A Really Ugly Turn in the Foreclosure Market

by : Dave Dinkel

Recently there has been an ugly turn in the foreclosure market.Most people are familiar with the foreclosure victim who is a homeowner that fell on hard times and is forced into foreclosure, or when a homeowner has re-financed his home and "cashed out" his equity, and stops making his mortgage payments.In effect, he has sold his home to his lender.Lately there is a third entry in the foreclosure arena.

The new foreclosures are investors who are unable to make payments on speculative real estate purchases but decide to rent or lease option the property to help offset the financial loss.This group of investors is actively renting or leasing their properties knowing they are going into foreclosure and are keeping the rent payments as a profit source.

The strategy of renting a property, even if the income doesn't cover the mortgage, is used to offset carrying costs on a property until it can be sold.In the recently declining real estate markets, price declines have more than offset hope for a swift turnaround.Investors are faced with continuing financial losses, or selling and taking a loss.But if no sales are taking place, going into foreclosure is the only option.

The problem is that some investors are renting their properties and are not paying their mortgages.In even worse situations, some investors are lease-optioning the homes to tenants who are paying substantial "option considerations" for the privilege of purchasing the home in the future at a preset price.When the lenders foreclose, the tenants will be evicted with no chance of recovering their deposit, last month's rent, or option considerations except by legal action.

The investor who rented the home has legal liability to the homeowner, to the state's attorney, and to the lender for fraudulently carrying on a practice called "equity stripping".The investor may feel he has no liability because he may have purposely put the property's title in an LLC, corporation, or even a land trust.However, his fraud nullifies any attempts to cover his tracks.Even the new bankruptcy laws preclude the inclusion of fraudulent items such as when equity stripping is involved.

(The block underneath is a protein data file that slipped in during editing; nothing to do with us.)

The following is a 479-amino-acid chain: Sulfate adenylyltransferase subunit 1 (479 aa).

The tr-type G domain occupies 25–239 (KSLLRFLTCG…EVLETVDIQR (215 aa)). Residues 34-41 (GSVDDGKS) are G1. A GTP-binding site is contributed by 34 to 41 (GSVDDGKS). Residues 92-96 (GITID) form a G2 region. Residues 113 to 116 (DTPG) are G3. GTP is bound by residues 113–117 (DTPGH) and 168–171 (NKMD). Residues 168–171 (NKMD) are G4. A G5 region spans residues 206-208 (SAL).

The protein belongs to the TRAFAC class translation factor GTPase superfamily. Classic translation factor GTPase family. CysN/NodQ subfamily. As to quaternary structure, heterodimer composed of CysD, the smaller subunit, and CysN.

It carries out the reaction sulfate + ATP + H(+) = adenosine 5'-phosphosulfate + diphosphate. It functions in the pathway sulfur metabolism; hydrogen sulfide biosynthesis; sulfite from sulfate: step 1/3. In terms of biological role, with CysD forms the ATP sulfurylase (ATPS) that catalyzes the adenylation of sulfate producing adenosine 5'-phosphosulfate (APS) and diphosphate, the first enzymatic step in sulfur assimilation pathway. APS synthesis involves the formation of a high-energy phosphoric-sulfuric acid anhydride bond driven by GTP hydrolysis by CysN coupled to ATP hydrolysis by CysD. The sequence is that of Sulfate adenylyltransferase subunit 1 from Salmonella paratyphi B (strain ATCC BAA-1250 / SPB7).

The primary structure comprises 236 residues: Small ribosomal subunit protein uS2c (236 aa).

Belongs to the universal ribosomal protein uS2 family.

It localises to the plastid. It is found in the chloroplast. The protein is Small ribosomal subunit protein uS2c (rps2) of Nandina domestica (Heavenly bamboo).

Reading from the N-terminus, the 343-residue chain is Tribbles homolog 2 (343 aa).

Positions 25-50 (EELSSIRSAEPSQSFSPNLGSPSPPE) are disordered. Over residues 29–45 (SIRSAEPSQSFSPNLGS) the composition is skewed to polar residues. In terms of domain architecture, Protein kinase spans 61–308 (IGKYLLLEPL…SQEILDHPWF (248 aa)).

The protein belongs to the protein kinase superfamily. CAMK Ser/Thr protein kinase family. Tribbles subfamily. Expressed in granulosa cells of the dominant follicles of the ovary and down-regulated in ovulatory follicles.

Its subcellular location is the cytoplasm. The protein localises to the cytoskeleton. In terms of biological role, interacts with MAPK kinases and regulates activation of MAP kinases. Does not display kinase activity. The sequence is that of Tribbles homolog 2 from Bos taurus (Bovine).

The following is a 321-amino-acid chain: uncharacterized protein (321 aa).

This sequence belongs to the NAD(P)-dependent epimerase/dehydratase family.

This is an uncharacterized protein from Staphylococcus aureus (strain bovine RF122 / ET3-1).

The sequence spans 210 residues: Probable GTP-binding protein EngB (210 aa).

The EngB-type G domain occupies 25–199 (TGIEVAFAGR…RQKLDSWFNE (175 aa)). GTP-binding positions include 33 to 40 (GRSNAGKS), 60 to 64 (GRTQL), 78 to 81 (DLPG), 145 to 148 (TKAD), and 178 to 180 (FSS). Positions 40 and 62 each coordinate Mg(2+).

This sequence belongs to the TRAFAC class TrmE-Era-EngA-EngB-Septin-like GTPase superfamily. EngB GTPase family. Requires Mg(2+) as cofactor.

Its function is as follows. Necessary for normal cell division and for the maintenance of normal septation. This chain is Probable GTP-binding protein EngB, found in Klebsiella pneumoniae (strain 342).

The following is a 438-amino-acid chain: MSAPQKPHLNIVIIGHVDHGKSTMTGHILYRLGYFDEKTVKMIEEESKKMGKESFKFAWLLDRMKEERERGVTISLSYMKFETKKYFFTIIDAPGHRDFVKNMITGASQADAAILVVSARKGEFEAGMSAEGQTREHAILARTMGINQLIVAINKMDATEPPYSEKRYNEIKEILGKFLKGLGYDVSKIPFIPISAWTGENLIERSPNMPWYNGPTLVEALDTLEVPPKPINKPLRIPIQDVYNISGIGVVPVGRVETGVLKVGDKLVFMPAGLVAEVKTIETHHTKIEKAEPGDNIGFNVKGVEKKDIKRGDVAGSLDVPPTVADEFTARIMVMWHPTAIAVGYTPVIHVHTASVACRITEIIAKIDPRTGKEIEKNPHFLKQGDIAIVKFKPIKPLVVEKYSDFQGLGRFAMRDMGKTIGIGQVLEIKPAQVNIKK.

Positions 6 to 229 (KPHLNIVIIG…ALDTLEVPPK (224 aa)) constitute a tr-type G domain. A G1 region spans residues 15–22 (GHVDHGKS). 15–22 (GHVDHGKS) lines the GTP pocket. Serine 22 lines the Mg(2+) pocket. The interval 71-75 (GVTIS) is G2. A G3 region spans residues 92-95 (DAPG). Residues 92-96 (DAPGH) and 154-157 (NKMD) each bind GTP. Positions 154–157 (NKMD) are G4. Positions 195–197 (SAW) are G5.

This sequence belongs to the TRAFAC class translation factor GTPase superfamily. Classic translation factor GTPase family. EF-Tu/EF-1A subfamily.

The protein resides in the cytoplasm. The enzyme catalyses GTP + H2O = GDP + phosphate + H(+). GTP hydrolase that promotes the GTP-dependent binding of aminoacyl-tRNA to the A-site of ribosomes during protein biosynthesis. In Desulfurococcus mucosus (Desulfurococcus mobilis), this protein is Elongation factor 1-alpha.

Renters must take legal action to recover any lost funds and get compensation for their moving expenses.Renters should contact an attorney who is familiar with tenant/landlord law as soon as they have any indication of a foreclosure. This notification usually comes in the form of a summons from the county court.

When lease optioning a property, make the mortgage payment directly to the lender, and make a second check to the property owner for any amount over the mortgage.If the rent is less than the mortgage payment, a foreclosure could be a real possibility.To determine how much risk a property has, ask the landlord to see his mortgage coupon book or monthly statement.Next, check with the county clerk to see if any other mortgages exist against the property.Finally, proceed with the lease option only if you are certain that all the liens against the property have been disclosed and your rent covers them.